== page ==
III. Discussion

Plaintiffs have filed a motion seeking summary judgment solely on the issue of liability.

Plaintiffs argue that because the evidence establishes that the Court has subject matter jurisdiction, that they continue to have standing to pursue the matter, and that GenOn continues to discharge wastewater into the Conemaugh River in excess of its 2001 Permit levels, it is strictly liable under the CWA.

With respect to this Court‟s subject matter jurisdiction, the CWA provides that:

Except as provided in subsection (b) of this section and section 1319(g)(6) of this title, any citizen may commence a civil action on his own behalf . . . who is alleged to be in violation of . . . an effluent standard of limitation under this chapter ....

The district courts shall have jurisdiction . . . to enforce such an effluent standard or limitation . . . and to apply any appropriate civil penalties under section 1319(d) of this title.

33 U.S.C. § 1365(a). Under subsection (b):

No action may be commenced . . .

(A) prior to sixty days after the plaintiff has given notice of the alleged violation (i) to the Administrator, (ii) to the State in which the alleged violation occurs, and (iii) to any alleged violator of the standard, limitation, or order, or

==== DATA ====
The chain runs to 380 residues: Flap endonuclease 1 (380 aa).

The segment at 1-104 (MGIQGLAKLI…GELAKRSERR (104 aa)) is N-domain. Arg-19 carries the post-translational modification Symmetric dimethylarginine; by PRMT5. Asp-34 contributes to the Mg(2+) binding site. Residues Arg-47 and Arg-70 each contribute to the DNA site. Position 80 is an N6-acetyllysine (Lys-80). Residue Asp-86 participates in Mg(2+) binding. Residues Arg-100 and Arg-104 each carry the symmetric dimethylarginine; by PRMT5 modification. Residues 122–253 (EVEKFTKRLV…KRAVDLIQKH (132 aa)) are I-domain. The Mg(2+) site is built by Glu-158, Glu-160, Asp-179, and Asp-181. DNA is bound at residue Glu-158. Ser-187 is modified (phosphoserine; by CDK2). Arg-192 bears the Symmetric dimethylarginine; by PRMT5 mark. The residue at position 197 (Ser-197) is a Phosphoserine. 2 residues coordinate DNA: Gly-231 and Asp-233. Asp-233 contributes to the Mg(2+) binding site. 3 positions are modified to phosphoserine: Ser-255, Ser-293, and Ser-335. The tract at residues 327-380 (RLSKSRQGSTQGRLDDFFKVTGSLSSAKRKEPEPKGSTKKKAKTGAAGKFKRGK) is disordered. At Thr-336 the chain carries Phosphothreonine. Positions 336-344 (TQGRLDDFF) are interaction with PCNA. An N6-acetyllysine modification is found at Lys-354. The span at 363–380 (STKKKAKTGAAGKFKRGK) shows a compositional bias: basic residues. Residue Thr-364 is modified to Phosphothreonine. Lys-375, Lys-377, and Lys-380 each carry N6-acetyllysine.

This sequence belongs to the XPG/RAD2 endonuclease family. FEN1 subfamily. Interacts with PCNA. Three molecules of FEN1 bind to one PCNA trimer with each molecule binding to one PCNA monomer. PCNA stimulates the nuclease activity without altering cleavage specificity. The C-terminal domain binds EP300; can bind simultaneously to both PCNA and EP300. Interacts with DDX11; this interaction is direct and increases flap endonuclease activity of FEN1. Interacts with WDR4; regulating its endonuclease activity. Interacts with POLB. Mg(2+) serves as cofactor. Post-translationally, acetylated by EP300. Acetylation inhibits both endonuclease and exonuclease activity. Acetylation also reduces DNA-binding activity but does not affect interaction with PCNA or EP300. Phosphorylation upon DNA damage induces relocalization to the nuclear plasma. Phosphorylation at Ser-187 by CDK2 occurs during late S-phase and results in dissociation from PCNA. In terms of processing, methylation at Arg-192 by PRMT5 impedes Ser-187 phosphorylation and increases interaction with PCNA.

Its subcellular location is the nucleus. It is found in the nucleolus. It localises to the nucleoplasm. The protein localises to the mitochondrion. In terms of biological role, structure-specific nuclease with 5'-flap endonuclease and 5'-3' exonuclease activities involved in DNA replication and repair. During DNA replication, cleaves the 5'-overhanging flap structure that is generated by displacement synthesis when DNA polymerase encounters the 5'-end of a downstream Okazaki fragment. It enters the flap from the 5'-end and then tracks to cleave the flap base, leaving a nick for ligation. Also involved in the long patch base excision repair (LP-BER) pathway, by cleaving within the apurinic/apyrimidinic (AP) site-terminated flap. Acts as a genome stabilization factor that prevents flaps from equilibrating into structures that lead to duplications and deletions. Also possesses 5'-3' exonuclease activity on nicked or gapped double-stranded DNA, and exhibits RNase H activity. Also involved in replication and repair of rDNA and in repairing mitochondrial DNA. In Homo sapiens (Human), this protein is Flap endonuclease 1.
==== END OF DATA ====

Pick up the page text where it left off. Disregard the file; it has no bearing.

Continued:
(B) if the Administrator or State has commenced and is diligently prosecuting a civil or criminal action in a court of the United States, or a State to require compliance with the standard, limitation, or order, but in any such action in a court of the United States any citizen may intervene as a matter of right 33 U.S.C. § 1365(b). Plaintiffs contend, and GenOn does not dispute, that it is properly considered a "person" under the CWA and that the violations at issue, i.e., violations of a NPDES permit, fall within the ambit of the citizen‟s suit provision. Nor does GenOn dispute that Plaintiffs provided the requisite notice to GenOn, the EPA and the DEP more than 60 days before they commenced this action, see 33 U.S.C. §§ 1362(5), 1365(f), or that neither the EPA nor the DEP is "diligently prosecuting" an action in a court of the United States or a State to require GenOn‟s compliance with the 2001 Permit. Thus, it appears clear, that section (b) does not bar the instant suit or serve to deprive this Court of jurisdiction. See Proffitt v. Rohm & Haas, 850 F.2d 1007, 1011 (3d Cir. 1988) (finding that the plaintiff‟s action satisfies the statutory prerequisites because the requisite sixty-day notice was sent and neither the EPA nor Pennsylvania were diligently prosecuting an action in court).

GenOn nevertheless reiterates its argument that Plaintiffs‟ citizens suit is barred under 33 U.S.C. § 1319 (g)(6)(A)(ii), which precludes a citizen‟s suit from going forward where "a State has commenced and is diligently prosecuting an action under a State law comparable to this subsection." GenOn argues that because the DEP has been diligently working with it to come into compliance with the Permit limitations, as evidenced by the COA, that section 309(g)(6) applies and deprives this Court of jurisdiction.